Deez Nutz : The Gary Johnson Deception

 

Greetings,

I intend to briefly elucidate the mechanics (and illusion) of how Gary Johnson has managed to poll 12% in the mainstream political polls. This is a test run for my future contributions to ATP.

Gary Johnson in reality is not favored by voters in double digits. As you can see in the above photo, when a third option is included into a mainstream political poll, pollsters know that automatically will lead to the third option polling at a minimum threshold, as can be demonstrated with the fictitious nominee, Deez Nuts. Dee Nuts was able to poll at 9% in the NC primary polls for no other reason than the fact he was included.

The Libertarian Party is attempting to use establishment connections it has recently made to create an artificial image of progress via polls. The Party itself is aware of this third option phenomenon and is attempting to trick voters into thinking that Gary Johnson is gaining traction, when in reality, Deez Nutz could have polled this well IF included as a poll option.

Gary Johnson is in reality not favored by 12% of the electorate. It is an elaborate ruse. To quote Mark Twain, “there are lies, damned lies, and statistics.” Gary Johnson supporters choose the third method of deception.

D

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2 responses to “Deez Nutz : The Gary Johnson Deception

  1. What a crock.

    As Gary Johnson himself openly acknowledges: yes, there’s a lot of demand for a third choice against Trump and Clinton, and any third name will poll better than normal.

    But Deez Nuts won’t be on the ballot in all 50 states. Gary Johnson will be. He’s not a theoretical third option, he’s the actual third option. A poll including his name is the actual choice voters will have on their ballots.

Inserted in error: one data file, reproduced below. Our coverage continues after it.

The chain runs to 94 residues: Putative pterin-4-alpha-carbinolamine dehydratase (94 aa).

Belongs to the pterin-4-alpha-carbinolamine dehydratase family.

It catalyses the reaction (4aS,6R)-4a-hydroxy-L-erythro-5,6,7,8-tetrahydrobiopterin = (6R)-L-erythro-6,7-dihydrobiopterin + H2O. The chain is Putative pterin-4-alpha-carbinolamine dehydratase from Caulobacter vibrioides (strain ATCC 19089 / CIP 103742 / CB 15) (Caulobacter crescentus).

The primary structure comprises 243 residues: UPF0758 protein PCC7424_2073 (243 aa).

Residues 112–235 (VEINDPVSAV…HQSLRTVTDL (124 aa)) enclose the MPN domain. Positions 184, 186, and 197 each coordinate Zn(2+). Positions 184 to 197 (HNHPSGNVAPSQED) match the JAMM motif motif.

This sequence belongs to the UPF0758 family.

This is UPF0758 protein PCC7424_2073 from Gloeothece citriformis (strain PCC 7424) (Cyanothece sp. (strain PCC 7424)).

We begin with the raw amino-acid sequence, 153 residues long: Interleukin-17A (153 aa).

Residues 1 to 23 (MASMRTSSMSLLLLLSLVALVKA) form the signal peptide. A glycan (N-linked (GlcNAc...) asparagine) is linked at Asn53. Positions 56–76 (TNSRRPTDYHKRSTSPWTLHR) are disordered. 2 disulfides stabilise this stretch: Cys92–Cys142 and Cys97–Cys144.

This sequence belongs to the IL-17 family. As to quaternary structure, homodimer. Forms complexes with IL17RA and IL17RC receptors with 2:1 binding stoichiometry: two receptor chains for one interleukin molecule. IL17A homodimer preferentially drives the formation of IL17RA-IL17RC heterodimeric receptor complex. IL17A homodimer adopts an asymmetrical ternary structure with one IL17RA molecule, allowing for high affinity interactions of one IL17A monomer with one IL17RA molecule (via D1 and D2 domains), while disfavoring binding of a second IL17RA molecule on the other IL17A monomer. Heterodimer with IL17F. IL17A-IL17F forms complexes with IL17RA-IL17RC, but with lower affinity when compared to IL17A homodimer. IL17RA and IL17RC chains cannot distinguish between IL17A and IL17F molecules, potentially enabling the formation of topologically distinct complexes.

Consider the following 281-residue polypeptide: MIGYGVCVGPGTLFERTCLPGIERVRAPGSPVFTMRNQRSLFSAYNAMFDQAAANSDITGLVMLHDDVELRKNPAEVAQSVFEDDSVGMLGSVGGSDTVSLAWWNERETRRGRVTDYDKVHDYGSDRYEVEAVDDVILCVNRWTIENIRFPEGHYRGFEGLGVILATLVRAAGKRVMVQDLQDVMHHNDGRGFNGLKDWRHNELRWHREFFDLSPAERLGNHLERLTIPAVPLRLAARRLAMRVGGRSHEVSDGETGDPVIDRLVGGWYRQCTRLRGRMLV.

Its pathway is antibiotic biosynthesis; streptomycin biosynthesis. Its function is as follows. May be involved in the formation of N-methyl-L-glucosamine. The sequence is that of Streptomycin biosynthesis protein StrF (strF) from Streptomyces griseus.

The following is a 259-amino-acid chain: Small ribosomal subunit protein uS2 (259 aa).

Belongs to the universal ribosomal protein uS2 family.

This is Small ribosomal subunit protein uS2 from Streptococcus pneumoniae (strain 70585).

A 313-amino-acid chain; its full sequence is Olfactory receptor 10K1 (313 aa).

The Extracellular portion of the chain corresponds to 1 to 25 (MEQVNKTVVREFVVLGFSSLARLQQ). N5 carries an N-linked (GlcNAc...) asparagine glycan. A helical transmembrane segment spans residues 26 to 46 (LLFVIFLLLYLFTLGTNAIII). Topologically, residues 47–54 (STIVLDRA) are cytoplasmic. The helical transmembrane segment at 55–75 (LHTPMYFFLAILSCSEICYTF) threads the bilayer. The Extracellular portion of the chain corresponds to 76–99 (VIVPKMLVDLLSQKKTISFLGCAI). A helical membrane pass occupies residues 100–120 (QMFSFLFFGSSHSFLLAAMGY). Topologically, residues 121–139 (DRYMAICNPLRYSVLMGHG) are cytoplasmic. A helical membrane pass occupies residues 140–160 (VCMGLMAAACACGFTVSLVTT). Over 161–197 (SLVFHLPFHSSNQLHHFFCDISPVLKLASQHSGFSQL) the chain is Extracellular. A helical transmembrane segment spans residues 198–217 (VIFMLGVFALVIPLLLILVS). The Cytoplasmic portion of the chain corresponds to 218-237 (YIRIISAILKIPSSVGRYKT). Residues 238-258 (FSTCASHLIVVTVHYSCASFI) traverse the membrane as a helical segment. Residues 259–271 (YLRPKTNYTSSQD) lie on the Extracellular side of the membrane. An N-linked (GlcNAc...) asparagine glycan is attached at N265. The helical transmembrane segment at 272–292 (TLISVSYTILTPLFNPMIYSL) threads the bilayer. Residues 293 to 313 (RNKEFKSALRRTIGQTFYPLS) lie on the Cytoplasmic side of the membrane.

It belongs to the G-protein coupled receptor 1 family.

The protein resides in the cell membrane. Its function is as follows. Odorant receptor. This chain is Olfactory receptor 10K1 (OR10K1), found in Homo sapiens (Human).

This is an untrue anti-third-party myth that polling support for third party candidates doesn’t reflect any actual support. As was noted over at IPR– http://independentpoliticalreport.com/2016/06/andy-craig-how-accurate-are-polls-that-include-third-party-candidates

    Polling companies and media organizations sometimes argue that including third-party candidates in a poll produces an inaccurately high result for that candidate.

    In the era of modern polling, there have been seven third-party presidential candidates included through the final polls in early November. Only one time did the difference between the final poll and the actual election result exceed 2%, and that was when Perot over-performed the final poll by five points in 1992.

    Not once has a third-party candidate been included in polls, and then under-performed the final poll by more than the margin of error.

    2000 Nader -Final Poll: 4% Result: 3%, Error +1%
    1996 Perot -Final Poll: 7% Result: 8%, Error -1%
    1992 Perot -Final Poll: 14% Result: 19%, Error -5%
    1980 Anderson -Final Poll: 8% Result: 7%, Error +1%
    1968 G. Wallace -Final Poll: 15% Result: 14%, Error -1%
    1948 H. Wallace -Final Poll: 4% Result: 2%, Error +2%
    1948 Thurmond -Final Poll: 2% Result: 2%, Error 0%

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  2. The problem with this analysis is that while it is correct in pointing out that there is a certain “troll effect” in polling, Gary Johnson isn’t truly a troll answer.

    Like

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